Christmas was amazing. Aubrey went above and beyond in her search for the perfect presents. She got Ron a bartender’s set and a book of drinks recipes; I got a gorgeous dragonfly scarf and hand twisted wire dragonfly shawl pin; Matt got a set of musician statues made of wire and hardware bits; Ron and I each got mugs and a pound of Christmas Blend coffee from Starbucks. For Ron, she found a LOTR mug on Etsy. For me, she picked a kitten on its back, playing with a ball of yarn. In proof of our Vulcan mind meld, she purchased the mug shortly before I purchased my phone case with a kitten on its back, playing with a ball of yarn and neither of us had any idea of the other.

Meanwhile, I received a link to an article by Peg Streep, the author of Mean Mothers; Overcoming The Legacy of Hurt. I’ve always said that my Higher Power speaks to me through the internet, and sure enough, They didn’t let me down. While scrolling through facebook, this article popped up just when I needed it most. It was generally about daughters divorcing their mothers but it was meant to be supportive considering how hurtful Christmas can be, and oh is it hurtful. No matter how much progress one makes, Christmas and Mother’s Day will always cause pain, particularly when viewing photos of other happy mother/daughter families. For me, unpacking ornaments and seeing the rejected apple ornament from when I was seven years old picks at the not so healed scab. This year, I asked Aubrey to please paint over it. When the tree comes down, she will dig out paints and fix it into something that doesn’t hurt.

While searching for Mean Mothers on Amazon, I decided to check Scribd on the off chance they have it, which they do. Scribd also suggested Will I Ever Be Good Enough?; Healing the Daughters of Narcissistic Mothers by Karyl McBride. I decided to read that one first, as I feel that Mean Mothers will be a more traumatic read for me.

To add to the Christmas frustration, my mother has taken to adding little cheerleader comments on my facebook posts. I ignore them, but they seriously piss me off, as I know they are just for show and an attempt to make my friends think she is the mother that I wish I had, but that I know doesn’t exist. My childhood friends have all sent me texts or messages saying, “WTF?” as they all know that’s not the real her. When one person did ask if perhaps she’s attempting to change, I pointed out that not once has she picked up the phone to ask, “How are you feeling/what’s going on/how can I help/what do you need from me?” I gave up on calling her, as the only thing she ever talks about is how my uncle is dying (he’s been dying for 12 years now, and is still well enough to drive a car). She never tells me about my nieces and nephew, I don’t get invited to parties, and I certainly wasn’t informed when she was investigated by child protective services and had to leave the home for 30 days (that was last year). So no, I don’t give her credit for attempting to change.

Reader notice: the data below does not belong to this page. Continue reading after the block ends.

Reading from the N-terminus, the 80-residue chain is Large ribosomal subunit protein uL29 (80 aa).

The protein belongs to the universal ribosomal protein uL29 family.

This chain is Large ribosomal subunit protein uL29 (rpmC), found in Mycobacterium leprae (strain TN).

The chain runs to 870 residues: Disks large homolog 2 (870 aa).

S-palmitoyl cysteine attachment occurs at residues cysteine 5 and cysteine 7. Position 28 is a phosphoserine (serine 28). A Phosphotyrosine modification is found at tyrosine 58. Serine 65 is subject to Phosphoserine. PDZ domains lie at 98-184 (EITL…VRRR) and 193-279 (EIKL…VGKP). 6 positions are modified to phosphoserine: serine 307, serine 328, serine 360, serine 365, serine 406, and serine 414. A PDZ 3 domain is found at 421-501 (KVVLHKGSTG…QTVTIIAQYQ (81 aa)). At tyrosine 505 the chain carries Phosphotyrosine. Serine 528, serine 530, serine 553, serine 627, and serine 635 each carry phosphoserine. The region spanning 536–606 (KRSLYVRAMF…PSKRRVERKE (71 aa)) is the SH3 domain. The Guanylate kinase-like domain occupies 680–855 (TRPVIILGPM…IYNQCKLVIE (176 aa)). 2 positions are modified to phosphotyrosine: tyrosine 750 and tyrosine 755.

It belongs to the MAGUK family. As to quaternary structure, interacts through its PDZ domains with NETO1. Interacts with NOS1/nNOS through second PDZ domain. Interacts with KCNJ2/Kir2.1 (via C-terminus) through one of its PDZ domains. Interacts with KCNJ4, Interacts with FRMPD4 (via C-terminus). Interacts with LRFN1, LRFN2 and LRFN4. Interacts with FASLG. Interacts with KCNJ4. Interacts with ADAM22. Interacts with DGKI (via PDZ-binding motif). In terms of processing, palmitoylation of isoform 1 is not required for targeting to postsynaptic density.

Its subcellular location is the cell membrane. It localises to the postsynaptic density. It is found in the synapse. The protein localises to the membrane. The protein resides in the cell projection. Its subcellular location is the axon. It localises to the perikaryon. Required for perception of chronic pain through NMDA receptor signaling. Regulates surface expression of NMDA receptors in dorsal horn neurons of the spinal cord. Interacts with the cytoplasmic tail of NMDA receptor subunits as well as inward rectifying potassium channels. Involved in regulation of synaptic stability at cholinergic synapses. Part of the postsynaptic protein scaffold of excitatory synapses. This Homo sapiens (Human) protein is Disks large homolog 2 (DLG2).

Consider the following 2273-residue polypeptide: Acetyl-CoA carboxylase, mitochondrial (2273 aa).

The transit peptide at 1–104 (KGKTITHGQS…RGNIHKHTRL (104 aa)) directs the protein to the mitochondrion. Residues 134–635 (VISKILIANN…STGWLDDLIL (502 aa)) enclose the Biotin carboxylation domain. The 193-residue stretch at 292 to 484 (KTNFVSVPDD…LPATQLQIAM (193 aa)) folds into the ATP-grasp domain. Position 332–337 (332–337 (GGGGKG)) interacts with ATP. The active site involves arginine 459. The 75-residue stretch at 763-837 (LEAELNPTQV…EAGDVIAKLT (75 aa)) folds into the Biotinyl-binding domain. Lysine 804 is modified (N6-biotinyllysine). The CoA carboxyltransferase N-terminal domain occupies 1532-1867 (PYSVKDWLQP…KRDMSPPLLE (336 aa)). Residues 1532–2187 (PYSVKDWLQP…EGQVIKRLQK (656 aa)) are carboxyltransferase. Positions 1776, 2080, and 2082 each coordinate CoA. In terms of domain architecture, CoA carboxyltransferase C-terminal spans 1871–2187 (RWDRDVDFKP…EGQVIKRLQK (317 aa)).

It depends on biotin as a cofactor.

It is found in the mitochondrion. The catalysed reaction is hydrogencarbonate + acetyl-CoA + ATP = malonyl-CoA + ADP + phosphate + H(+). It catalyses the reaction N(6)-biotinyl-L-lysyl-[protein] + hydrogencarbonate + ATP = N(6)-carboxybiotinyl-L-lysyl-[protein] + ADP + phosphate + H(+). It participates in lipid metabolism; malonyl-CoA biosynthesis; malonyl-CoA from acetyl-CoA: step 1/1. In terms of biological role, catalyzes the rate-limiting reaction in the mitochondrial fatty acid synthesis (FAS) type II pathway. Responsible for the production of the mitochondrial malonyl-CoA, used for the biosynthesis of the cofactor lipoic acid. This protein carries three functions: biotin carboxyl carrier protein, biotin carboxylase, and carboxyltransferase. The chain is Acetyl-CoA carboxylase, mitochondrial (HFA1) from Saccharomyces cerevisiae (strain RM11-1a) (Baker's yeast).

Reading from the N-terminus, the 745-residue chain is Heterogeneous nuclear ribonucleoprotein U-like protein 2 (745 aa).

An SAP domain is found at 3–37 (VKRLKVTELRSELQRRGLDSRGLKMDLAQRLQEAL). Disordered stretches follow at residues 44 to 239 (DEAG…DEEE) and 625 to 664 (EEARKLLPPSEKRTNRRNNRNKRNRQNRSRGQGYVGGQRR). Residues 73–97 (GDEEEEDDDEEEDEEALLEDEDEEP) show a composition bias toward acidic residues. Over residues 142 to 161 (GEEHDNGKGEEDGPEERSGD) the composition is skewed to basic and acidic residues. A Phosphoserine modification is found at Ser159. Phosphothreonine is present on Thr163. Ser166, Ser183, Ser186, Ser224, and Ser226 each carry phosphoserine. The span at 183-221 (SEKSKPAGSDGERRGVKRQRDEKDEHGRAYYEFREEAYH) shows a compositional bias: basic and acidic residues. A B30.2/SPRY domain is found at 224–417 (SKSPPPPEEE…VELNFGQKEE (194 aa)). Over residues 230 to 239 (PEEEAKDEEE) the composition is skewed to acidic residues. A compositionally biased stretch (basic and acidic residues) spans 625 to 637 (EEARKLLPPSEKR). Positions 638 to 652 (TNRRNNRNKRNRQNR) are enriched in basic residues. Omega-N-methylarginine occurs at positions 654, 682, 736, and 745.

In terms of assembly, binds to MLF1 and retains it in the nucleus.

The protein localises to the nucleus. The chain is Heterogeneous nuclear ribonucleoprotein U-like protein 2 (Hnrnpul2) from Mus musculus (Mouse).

Sadly, while reading Will I Ever Be Good Enough, I discovered not only myself in the client interviews, but also in the description of narcissistic mothers. In my effort to avoid being the avoidant mother, I went too far the other way and became the engulfing mother. There in black and white was evidence of all the things I never wanted to do wrong but did. I take some comfort in knowing it’s because I never had a good mothering role model, and while that’s great up to now, at age 46 I have to take responsibility for my own actions.

My other comfort is that most of my engulfing was done out of love; when Aubrey decided she wanted to dance, I made sure she went to the best school, driving back and forth to Austin every weekend. When she wanted to ride horses, we paid a fortune so she could ride a couple of times a week and I froze my ass off through the winters, huddling over a barrel fire waiting for her lessons to finish. I “protected” her through bad boyfriends, shitty friends, and various other life mistakes because I love her and want her to be safe and feel loved. And I did it all wrong.


As I read through Karyl McBride’s descriptions and examples, I recognized several of my own behaviors. Worst of all was that I’ve always seen Aubrey as an extension of myself. Don’t get me wrong! I also see her as her own person, but I’ve felt like her behaviors reflected on me, showing me as a good parent when she did something right or a bad parent when she did something I didn’t agree with. Although I’ve tried hard to let her be her own person, I’ve been known to be manipulative and punishing when I didn’t get my way; when she didn’t DO what I WANTED her to DO. All moms joke that our children would be much happier if they would just shut up and do everything that we tell them to. What a horrible, unfunny joke that is. Actually, our children would be happy if we would just shut up and let them do what they want to do (adult children, that is).

The one thing I’ve done right, but still managed to bung up because I’ve never expressed it well enough, is that I love her for who she is, not for what she does. Aubrey is amazing, brilliant, talented in a multitude of ways, has a flair for picking up bits of other languages, has a way with even the scariest of animals, is fearless, loving, and a good person. THOSE are the important things. Who she dates, where she works, what career she chooses, none of that reflects on me. Although she works as a hostess when she is smart enough to be a doctor, she does it with an extreme work ethic; she never calls in unless she is deathly ill, she’s the best aerial acrobat that her company has ever had, she’s professional and hard working, and has been employee of the quarter more times than anyone else in the four years she’s worked there. THOSE are the things that reflect on me. It’s not what she does, it’s how she does it that make me a good or bad parent.